NFTY at 75

NFTY at 75

by Logan Kramer

Over the past three years, NFTY has taken me to plenty of random places. I’ve held events with my temple youth group in public parks, enjoyed extensive layovers in airports across the country, gone to socials at amusement parks, and visited more congregations than I can count. As I’ve traveled to all of these places, one thing seems to stay the same. I consistently attract confused looks from strangers and passersby, whether I’m chanting the blessing over a Havdalah candle or dancing with friends to NFTY-TOR’s signature “Every Time We Touch” dance.

Surprisingly enough, the moments that attract weird stares are some of my favorite things about NFTY. It’s not that I like the stares themselves, but I appreciate that NFTYites have the amazing capability of turning any space into a holy one, moving our kehilah kedoshah, our holy community, from sanctuaries to parks to airports no matter what stares we might receive along the way. What each person brings to this community is far more important than where we are located on a map.

I dare any of those who are uneasy about the North American Jewish future to maintain their pessimism after spending, as I have just done, 72 hours with the teen leaders of our Movement at the 2015 NFTY Convention and Youth Summit in Atlanta. I attend a lot of conferences, and I have never walked away from one feeling as inspired and energized as I am today. After spending time with 1,000 teens, upwards of 200 adults and an incredible group of more than 200 volunteers and URJ staff who live and share the values and dreams that we as Reform Jews seek to represent in the world, I am inspired by the power of our community and ready for a spirit-filled future.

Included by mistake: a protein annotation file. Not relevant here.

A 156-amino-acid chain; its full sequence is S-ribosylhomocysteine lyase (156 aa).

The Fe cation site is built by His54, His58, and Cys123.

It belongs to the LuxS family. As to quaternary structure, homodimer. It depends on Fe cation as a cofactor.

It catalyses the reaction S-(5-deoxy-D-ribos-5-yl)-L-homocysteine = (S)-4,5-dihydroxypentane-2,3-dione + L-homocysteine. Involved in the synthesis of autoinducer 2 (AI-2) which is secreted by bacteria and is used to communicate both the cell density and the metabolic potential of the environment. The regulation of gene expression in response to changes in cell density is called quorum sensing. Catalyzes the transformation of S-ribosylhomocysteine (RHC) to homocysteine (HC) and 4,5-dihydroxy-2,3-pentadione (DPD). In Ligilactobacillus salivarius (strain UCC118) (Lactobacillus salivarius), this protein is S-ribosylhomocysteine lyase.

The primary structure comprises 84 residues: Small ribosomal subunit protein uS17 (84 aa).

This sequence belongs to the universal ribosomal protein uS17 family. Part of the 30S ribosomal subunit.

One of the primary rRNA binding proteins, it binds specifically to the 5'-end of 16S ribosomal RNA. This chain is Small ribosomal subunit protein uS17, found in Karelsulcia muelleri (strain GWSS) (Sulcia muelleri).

I had the honor of sharing the bimah with NFTY's extraordinary president, Debbie Rabinovich from Temple Beth El in Charlotte, NC, as she and I presented a joint D'var Torah on Shabbat morning. Drawing insightfully on this week's Torah portion, Debbie observed that this convention marks a fundamental turning point for NFTY, as it embraces a more mission-driven future. "Never be afraid to go big! The more focused each of us is - the more change we can make." she said powerfully to a sea of NFTY teens. 

by The NFTY North American Board 

As NFTY’s 75th year comes to a close, we find our Movement at a crucial moment in time. While we honor our rich history, we also look toward our vibrant future with much anticipation, joy, and excitement. This year it has been our privilege to serve as the leaders of NFTY, and we want to share and celebrate ten important headlines from NFTY’s 75th year. 

By Rabbi Allan Smith

Rabbi Allan Smith, affectionately known as “Smitty” by NFTYites, is a great figure in the history of NFTY. He created the NFTY Leadership Academy at Kutz Camp in 1972, expanded the number of URJ Camps during his tenure, raised millions of dollars for the purchase of new camps and the improvement of others, and overall expanded the population capacity of URJ camps by 300%. Smitty is known for his total commitment to young people, and his insistence that all people, especially young people, be treated with dignity and respect.